In practice though, actually using MTP from my Mac is soul-gnawingly awful. Obviously, there’s no filesystem that is mounted. For a while, I thought there must be some issue with the cable or that the Android phone had some formatting issue. Silent failures aren’t fun. Eventually, I find out how to switch the device into MTP mode and it then tells me that I ought to download the Android File Transfer app for Mac (you probably shouldn’t be surprised to learn that it isn’t open source). The UI is horrible. Cmd+A doesn’t work. It just randomly disconnects from the phone. And, worse, because MTP has no parallelism, transferring substantial quantities of data is godawfully slow. Especially if it is having to walk a directory tree and retrieve file lists. I’ve now dragged mostly all of the pictures off the phone and stored them on a computer, but systematically getting things other than the pictures off the filesystem has been unsuccessful.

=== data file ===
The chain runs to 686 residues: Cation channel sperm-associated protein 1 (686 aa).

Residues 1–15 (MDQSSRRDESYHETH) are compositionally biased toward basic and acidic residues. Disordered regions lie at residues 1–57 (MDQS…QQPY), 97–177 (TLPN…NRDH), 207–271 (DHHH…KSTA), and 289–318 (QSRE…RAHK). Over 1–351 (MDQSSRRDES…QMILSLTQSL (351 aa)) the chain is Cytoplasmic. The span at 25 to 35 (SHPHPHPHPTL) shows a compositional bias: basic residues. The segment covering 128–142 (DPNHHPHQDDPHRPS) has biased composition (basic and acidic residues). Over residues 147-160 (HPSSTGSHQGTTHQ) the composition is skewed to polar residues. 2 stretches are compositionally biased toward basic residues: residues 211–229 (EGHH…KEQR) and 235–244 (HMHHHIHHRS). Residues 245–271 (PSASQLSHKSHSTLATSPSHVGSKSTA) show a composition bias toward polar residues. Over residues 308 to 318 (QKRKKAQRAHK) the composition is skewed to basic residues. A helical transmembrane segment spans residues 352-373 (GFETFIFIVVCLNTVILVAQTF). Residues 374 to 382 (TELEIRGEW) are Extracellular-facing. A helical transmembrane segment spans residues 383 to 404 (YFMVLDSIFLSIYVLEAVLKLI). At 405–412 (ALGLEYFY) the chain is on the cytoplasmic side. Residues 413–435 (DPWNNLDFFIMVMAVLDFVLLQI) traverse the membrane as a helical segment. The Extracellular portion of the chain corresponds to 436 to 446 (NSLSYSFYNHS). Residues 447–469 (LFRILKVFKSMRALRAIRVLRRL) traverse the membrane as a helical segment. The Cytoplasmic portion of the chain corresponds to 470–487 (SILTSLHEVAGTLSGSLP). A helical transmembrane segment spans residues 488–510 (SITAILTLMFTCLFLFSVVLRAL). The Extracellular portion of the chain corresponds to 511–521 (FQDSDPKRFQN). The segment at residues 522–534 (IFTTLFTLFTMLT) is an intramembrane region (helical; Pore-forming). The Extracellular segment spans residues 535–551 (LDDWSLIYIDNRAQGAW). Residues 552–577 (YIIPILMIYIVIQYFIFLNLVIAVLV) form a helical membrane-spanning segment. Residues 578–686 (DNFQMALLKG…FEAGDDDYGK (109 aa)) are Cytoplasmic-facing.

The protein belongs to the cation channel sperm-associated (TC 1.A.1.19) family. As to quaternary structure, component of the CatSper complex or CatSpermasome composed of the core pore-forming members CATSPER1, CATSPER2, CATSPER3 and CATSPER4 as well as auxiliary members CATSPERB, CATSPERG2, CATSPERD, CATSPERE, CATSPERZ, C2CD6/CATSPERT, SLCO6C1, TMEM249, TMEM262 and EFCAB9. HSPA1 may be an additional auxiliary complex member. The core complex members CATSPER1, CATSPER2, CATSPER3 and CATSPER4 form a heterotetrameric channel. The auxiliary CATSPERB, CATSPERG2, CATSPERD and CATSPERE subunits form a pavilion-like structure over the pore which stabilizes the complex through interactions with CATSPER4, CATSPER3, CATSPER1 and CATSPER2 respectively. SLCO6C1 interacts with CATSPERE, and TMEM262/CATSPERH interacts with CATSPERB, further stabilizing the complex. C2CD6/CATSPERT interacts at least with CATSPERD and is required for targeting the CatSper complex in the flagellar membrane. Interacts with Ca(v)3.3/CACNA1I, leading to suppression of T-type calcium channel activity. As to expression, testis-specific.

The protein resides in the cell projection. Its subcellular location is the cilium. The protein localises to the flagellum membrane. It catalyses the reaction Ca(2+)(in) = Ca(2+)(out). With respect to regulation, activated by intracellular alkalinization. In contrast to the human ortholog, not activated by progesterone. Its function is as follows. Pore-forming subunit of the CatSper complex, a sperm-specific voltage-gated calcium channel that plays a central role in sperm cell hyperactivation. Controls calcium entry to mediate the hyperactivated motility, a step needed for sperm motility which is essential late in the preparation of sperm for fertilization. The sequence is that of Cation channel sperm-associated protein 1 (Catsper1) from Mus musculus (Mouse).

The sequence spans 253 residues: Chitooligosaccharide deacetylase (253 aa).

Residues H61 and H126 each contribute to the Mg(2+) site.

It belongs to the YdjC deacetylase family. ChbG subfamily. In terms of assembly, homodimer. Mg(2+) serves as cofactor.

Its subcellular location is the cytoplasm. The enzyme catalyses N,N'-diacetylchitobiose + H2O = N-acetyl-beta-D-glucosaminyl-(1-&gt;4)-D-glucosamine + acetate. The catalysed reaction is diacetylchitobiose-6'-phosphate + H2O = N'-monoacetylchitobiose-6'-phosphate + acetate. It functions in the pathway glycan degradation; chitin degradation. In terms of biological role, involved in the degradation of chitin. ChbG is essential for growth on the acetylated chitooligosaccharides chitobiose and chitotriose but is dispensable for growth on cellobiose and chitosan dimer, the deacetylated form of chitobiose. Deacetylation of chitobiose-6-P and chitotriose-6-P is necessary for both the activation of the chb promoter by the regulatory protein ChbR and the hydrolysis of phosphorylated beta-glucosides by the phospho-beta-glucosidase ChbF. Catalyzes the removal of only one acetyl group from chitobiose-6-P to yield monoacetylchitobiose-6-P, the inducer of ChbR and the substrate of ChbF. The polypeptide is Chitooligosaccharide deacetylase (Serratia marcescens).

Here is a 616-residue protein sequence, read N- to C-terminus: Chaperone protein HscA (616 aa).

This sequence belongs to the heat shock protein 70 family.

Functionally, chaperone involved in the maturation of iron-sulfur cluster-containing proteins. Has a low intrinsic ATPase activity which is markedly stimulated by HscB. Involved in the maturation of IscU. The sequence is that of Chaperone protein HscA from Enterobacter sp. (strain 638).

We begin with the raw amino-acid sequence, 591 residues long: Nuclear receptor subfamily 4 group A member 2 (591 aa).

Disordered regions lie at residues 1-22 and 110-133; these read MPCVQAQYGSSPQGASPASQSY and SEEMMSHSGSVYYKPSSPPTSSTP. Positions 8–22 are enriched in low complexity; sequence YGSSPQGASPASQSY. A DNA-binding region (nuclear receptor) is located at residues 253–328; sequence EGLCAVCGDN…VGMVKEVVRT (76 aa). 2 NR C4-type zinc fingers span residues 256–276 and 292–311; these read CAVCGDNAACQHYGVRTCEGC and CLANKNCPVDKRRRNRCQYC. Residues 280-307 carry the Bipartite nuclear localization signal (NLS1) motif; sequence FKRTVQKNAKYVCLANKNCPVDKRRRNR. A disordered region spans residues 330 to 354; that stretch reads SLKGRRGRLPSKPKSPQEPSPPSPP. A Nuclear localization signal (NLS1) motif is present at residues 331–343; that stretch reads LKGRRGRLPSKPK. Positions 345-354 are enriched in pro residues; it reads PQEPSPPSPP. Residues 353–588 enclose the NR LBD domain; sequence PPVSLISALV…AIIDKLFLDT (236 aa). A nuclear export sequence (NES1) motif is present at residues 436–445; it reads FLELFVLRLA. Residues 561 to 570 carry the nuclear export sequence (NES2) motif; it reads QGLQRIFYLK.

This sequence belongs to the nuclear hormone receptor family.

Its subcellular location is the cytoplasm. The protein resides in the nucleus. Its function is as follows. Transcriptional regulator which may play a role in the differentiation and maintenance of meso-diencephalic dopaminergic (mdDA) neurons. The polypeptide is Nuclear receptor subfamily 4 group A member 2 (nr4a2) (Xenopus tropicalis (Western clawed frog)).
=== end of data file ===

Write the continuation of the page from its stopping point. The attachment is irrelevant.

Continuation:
There’s some alternatives, but all require effort. There’s libmtp, which I’m sure is excellent. There’s a rather nice looking Go program called go-mtpfs which will mount MTP devices as FUSE filesystems. That looks like it might be an improvement on the horrible OS X frontend at least.

What’s next then? How about WhatsApp messages? WhatsApp stores messages differently depending on whether you are using Android or iOS and all the methods for transferring between them look pretty damn rickety. They mostly involve shareware Windows apps from websites that give me that disconcerting feeling of talking to a sleazy second hand car dealer. I don’t quite trust any of the purported solutions to this.